Lowe’s said Wednesday that it plans to acquire a Canadian home improvement company for $2.3 billion, the Mooresville-based retailer’s second attempt to acquire Quebec-based Rona.
The deal will give Lowe’s a network of almost 500 Rona stores, including corporate-owned and affiliated dealer locations, and nine distribution centers. In 2012, Lowe’s bid almost $1.9 billion for Rona, but that offer was rebuffed when Rona said it wasn’t interested in being acquired.
In an interview with the Observer, Lowe’s CEO Robert Niblock said Rona has seen turnover in its leadership and has changed since the first attempt.
“There’s been a complete change in the chairman and CEO of the organization and the board,” said Niblock, who was in Montreal Wednesday to announce the deal. “They’ve really repositioned the company. It’s a different company than we looked at in 2012. ... We liked what we saw from the outside looking in.”
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The boards of both companies have approved the deal, and Rona shareholders will vote on the transaction this quarter. Pending regulatory approval, Lowe’s expects to close the deal in the second quarter.
But political opposition in Quebec, a largely French-speaking province, was swift.
Pierre Karl Péladeau, leader of a Quebec nationalist party, registered his displeasure in a stream of tweets. “Selling our companies abroad! Another lost headquarters,” he tweeted in French shortly after the deal was announced. In 2012, Quebec politicians pressured Rona to reject Lowe’s overtures.
At a news conference Wednesday about the deal, Rona chairman Robert Chevrier faced questions about the propriety of selling a Quebec-based company to Americans and whether Quebec residents would still shop there.
“We’re not hearing that too loudly,” said Chevrier. “It doesn’t seem to bother 1 million Quebecers to go shopping at Home Depot,” a reference to the expansion in Canada of Lowe’s main rival.
He also said that it would have been irresponsible to say “I’m not for sale at any price” due to nationalism, and turn away an offer that would net shareholders a 38 percent premium to the stock’s highest price this year.
Lowe’s CFO Bob Hull said the combined company could generate an additional $1 billion in Canadian dollars a year, through a combination of increased revenue and cost savings through combined purchasing and use of Lowe’s private labels. Lowe’s will act to increase sales at Rona locations through steps such as boosting e-commerce and putting major appliances for sale in Rona’s big-box stores.
The combined operation would be based in Boucherville, Quebec, and headed by Sylvain Prud’homme, president of Lowe’s Canada. Lowe’s will keep Rona’s stores under that brand, and said it will “continue to employ the vast majority of its current employees.”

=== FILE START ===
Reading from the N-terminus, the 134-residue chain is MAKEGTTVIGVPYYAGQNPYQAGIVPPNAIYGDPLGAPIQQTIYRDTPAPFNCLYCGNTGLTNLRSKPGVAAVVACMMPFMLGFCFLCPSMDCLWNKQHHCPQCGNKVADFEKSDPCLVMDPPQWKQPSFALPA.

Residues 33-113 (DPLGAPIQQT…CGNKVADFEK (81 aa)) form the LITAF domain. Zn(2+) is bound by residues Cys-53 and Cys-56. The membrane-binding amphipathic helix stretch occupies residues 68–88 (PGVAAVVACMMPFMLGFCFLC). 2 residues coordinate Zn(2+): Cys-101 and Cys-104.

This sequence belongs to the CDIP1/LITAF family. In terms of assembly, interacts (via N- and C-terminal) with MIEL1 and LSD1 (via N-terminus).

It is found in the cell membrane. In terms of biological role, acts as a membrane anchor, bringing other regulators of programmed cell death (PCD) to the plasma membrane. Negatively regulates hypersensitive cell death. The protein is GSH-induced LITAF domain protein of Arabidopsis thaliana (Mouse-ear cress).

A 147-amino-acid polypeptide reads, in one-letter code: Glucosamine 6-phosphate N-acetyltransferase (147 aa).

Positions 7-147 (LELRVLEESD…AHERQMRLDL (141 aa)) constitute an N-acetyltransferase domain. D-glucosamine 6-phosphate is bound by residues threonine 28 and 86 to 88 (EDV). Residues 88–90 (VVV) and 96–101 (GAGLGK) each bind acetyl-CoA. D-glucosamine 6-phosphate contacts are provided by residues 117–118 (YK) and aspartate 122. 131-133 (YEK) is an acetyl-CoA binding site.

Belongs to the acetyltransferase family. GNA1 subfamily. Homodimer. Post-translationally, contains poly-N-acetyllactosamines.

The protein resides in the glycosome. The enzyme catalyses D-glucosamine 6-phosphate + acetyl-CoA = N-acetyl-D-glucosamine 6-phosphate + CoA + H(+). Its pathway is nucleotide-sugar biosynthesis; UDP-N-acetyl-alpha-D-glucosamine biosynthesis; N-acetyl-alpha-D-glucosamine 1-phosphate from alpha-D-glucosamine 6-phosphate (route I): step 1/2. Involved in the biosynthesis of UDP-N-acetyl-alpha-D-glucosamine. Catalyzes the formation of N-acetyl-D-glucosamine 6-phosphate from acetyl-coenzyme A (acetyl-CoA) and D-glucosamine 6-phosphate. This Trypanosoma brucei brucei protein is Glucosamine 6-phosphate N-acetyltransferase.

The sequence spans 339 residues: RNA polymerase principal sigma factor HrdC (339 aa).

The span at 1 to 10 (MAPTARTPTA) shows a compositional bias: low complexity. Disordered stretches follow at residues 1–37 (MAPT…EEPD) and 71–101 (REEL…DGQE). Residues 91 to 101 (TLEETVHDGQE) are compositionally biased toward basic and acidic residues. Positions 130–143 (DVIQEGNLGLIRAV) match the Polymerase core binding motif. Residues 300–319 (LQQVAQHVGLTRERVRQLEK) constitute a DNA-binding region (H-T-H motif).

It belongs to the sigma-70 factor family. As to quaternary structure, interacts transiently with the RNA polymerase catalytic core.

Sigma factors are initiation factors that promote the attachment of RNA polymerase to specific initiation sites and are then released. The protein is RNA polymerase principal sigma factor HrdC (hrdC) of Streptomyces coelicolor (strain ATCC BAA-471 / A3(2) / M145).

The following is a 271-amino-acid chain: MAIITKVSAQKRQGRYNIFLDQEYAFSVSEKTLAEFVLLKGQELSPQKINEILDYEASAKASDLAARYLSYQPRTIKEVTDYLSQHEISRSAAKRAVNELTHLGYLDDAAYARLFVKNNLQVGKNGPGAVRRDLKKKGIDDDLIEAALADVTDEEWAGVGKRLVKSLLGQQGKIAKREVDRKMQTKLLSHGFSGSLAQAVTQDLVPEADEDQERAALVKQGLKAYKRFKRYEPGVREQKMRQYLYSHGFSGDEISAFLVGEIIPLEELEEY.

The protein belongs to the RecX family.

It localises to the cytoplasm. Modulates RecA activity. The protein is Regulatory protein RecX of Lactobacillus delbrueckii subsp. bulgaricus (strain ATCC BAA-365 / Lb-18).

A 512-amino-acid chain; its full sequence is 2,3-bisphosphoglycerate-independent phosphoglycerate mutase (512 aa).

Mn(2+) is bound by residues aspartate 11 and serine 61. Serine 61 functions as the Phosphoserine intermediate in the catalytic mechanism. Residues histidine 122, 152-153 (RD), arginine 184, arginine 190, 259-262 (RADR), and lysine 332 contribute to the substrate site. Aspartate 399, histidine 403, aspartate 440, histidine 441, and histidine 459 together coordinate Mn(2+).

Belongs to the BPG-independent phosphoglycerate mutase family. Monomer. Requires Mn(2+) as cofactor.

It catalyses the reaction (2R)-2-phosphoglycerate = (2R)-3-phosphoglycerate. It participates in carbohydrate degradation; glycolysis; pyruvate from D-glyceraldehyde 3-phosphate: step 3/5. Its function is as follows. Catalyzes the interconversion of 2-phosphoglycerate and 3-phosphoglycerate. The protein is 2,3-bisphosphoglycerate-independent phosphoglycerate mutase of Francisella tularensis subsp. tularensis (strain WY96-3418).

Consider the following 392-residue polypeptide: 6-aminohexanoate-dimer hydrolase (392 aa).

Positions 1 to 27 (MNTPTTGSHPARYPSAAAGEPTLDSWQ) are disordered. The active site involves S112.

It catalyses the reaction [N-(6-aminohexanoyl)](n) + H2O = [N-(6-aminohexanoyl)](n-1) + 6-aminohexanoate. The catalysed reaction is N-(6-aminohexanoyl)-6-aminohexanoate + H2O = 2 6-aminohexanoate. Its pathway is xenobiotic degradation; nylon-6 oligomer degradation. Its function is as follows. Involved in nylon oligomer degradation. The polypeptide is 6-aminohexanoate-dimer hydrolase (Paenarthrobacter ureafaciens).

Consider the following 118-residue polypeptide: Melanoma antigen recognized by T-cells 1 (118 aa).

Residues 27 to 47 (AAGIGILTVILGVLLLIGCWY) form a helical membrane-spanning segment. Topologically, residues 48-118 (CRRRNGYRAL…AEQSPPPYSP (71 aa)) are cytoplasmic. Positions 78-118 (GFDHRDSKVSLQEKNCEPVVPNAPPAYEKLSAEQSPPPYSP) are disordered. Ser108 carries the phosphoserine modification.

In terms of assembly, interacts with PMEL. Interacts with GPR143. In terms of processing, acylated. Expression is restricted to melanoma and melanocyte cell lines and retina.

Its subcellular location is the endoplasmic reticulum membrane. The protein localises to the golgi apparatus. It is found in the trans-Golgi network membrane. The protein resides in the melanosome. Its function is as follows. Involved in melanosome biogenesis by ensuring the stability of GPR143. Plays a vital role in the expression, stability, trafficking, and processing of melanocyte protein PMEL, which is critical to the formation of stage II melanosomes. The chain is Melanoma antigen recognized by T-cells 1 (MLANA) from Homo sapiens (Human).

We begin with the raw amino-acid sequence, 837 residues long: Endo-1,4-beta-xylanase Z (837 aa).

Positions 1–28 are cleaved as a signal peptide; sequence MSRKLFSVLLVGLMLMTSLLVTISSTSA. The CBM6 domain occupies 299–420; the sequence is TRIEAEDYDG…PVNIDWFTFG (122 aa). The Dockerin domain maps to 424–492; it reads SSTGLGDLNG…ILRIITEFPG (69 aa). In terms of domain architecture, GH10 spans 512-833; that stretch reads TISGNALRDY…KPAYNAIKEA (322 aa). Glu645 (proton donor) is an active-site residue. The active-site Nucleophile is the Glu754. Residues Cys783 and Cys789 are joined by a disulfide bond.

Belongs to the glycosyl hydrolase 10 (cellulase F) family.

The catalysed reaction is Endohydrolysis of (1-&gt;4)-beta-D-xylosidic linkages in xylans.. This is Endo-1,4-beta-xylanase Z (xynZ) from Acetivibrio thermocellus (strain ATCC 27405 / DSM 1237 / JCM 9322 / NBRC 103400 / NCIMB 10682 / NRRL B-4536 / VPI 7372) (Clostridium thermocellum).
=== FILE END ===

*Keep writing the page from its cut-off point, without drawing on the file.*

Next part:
“We believe the time is right to take the next step in the evolution of the Rona family,” said Chevrier. “The team at Lowe’s has presented us with an excellent plan that enables our company to maintain its brand power while at the same time leveraging Lowe’s global presence to build upon and expand our reach.”
Lowe’s stock closed down more than 6 percent Wednesday, at $67.42 a share. Analysts were largely positive on the deal, which Wayne Hood, of BMO Capital Markets, said could improve financial results and sales at both companies.
“We take a positive stance on the acquisition and would use the weakness in Lowe’s stock as a buying opportunity,” Hood wrote in a note to investors.
With annual sales of more than $56.2 billion, Lowe’s is the second-largest home improvement retailer in the U.S. The Rona acquisition allows the company to expand its reach in North America, especially in the province of Quebec, where cultural and language differences make organic growth more difficult.
“They’ve done a great job of customizing their banners and formats” to meet customer demand in Quebec, a largely French-speaking province that makes up about 25 percent of the Canadian market, Niblock said.
Last year, Lowe’s acquired a dozen former Target stores in Canada for $124 million with plans to expand its Lowe’s Canada presence. Niblock said Lowe’s will go forward with those plans and will operate about 70 stores in Canada under its name in the coming years.
This is the third corporate acquisition or divestiture move for Lowe’s in recent years. In 2013, Lowe’s bought California-based Orchard Supply Hardware, a 72-store chain, for $205 million. And last month, Lowe’s announced plans to sell off its stake in a joint venture that operates Masters Home Improvement stores in Australia.
Home Depot hiring 450 in Charlotte
Home Depot is hiring 450 permanent part-time and seasonal workers for Charlotte-area stores and distribution facilities.
Positions include sales, cashiers, operations and online order fulfillment. Nationwide, the Atlanta-based retailer is adding more than 80,000 workers. Interested candidates must apply online at careers.homedepot.com/jobs-in-bloom.
Mooresville-based Lowe’s said in January that it intends to hire 46,000 seasonal employees for the spring and summer.